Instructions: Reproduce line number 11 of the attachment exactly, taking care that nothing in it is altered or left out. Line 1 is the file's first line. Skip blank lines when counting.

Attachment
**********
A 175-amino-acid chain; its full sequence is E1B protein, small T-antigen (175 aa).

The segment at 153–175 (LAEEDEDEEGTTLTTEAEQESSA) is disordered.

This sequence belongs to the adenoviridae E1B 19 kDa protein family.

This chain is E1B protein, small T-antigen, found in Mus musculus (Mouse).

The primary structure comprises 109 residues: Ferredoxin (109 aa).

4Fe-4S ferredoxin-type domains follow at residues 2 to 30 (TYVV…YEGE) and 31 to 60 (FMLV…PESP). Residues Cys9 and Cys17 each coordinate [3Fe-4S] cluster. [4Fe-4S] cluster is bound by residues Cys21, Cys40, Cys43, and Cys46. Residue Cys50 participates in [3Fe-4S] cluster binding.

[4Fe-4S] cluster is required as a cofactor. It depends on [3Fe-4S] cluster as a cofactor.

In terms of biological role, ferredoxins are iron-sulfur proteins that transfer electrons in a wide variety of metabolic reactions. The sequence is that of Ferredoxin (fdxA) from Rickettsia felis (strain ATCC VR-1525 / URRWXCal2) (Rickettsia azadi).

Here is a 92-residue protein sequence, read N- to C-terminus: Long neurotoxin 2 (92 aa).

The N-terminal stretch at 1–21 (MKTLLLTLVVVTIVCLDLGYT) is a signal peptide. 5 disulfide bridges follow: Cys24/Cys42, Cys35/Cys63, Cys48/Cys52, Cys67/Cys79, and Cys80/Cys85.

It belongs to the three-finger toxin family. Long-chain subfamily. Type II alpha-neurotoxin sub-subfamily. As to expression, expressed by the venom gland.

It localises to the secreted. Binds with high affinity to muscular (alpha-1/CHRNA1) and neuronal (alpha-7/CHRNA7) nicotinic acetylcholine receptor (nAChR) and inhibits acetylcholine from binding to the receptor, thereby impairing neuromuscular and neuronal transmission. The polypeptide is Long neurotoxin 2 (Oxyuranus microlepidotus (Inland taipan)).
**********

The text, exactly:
It belongs to the three-finger toxin family. Long-chain subfamily. Type II alpha-neurotoxin sub-subfamily. As to expression, expressed by the venom gland.